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How do I know if my symptoms are caused by an allergy to pollen and to which type?
One way you can check if you are suffering from seasonal allergies is by keeping a diary of your symptoms, including information relating to your activities that day - what, when and where – along with information about other factors, for example, exposure to any pets or house dust.
You can check the regional pollen count on the Met Office website, where you can also view a five-day forecast, enabling you to build up a clearer picture of what may be triggering your symptoms.
What treatments are available?
Most people are able to manage their hay fever symptoms with a combination of over the counter anti-histamine tablets, nasal sprays and eye drops. It may also be helpful to keep doors and windows closed on days when the pollen count is high, and some people find drying laundry indoors as opposed to on a washing line helps to keep exposure to pollen via clothing to a minimum.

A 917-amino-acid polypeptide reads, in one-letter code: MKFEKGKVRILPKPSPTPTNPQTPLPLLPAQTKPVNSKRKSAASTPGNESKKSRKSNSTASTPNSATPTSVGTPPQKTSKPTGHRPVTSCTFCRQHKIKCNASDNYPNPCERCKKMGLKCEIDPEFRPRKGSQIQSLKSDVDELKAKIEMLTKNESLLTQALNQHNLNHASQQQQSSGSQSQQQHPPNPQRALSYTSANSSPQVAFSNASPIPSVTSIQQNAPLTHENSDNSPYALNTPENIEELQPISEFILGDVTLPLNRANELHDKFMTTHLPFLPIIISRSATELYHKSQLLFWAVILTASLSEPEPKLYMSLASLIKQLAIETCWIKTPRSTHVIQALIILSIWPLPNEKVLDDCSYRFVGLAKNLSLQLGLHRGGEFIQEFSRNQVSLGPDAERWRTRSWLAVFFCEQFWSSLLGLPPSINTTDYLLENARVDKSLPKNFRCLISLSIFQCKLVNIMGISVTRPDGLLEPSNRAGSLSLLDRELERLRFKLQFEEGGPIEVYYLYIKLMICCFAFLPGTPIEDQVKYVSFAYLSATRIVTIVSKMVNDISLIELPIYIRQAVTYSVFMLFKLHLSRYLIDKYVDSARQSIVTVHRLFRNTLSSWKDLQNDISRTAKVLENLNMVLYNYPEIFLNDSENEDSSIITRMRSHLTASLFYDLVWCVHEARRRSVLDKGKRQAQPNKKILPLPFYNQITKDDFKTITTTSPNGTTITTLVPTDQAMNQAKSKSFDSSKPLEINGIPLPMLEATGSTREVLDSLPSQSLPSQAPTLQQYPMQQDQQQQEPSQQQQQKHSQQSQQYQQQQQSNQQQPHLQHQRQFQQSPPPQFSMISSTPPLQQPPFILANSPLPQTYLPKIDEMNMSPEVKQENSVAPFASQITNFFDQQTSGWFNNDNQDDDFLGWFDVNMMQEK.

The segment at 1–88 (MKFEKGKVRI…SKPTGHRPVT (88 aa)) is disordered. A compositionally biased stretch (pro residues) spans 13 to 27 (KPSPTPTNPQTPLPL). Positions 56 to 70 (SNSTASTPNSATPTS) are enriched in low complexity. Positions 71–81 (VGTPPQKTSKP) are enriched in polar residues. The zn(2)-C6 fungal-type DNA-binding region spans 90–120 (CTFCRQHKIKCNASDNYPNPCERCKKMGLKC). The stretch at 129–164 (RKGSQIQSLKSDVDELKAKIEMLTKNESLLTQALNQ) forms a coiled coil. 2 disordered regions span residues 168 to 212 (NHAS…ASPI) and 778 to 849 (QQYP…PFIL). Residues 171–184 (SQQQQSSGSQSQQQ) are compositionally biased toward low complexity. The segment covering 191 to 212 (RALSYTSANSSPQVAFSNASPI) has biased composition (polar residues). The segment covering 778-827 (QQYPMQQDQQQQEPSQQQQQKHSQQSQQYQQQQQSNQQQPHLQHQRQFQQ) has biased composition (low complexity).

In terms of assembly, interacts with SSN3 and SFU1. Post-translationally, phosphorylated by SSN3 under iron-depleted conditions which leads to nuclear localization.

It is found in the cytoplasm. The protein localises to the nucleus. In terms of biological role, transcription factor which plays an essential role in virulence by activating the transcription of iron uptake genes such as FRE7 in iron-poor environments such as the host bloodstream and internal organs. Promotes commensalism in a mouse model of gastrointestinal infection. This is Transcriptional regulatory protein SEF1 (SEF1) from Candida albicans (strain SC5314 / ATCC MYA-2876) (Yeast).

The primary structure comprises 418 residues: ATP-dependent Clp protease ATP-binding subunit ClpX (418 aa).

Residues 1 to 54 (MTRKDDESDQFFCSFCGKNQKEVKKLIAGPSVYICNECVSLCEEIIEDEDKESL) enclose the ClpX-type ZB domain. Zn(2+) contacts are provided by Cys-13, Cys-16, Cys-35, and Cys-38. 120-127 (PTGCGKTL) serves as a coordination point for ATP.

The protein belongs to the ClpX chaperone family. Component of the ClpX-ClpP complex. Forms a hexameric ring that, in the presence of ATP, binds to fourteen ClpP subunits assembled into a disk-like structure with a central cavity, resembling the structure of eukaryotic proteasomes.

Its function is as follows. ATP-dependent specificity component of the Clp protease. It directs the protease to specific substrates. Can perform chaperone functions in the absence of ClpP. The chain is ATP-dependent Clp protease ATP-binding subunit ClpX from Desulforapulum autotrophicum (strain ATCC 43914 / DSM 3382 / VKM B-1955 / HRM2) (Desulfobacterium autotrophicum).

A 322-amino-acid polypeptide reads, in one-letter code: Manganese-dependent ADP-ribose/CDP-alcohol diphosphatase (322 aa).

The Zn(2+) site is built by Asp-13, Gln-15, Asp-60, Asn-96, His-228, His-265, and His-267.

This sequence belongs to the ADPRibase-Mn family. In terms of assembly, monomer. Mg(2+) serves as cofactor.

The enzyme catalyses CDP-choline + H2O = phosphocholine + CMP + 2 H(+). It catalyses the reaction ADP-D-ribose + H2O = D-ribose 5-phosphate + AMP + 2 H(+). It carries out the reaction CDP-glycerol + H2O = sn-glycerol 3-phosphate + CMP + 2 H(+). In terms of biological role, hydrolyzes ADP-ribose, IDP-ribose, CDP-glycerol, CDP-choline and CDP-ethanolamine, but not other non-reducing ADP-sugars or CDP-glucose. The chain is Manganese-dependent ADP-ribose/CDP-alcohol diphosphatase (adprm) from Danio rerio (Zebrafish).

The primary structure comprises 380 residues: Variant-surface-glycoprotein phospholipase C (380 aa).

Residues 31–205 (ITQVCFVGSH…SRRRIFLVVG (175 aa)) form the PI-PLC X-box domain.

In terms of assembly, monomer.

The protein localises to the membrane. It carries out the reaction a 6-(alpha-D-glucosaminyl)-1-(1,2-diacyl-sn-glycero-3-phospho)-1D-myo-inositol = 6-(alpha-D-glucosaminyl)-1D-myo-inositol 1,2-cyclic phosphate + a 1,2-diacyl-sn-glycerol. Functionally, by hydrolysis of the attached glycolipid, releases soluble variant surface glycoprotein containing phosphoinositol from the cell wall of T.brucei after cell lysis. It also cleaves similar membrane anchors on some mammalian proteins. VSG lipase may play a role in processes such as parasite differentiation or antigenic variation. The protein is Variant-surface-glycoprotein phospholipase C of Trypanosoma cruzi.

Many sufferers find working in an air-conditioned environment to be a godsend during hay fever season, but this may not be an option depending on your occupation or lifestyle.
When should I seek medical help?
For those who experience severe hay fever symptoms that don’t respond appropriately to over the counter medication, stronger prescription-only medications may be required from a GP.
If you are ever unsure about any rapidly worsening allergy symptoms or are experiencing out of the ordinary reactions, you can seek further advice from a pharmacist or NHS 111, or call 999 if it is felt to be an emergency.
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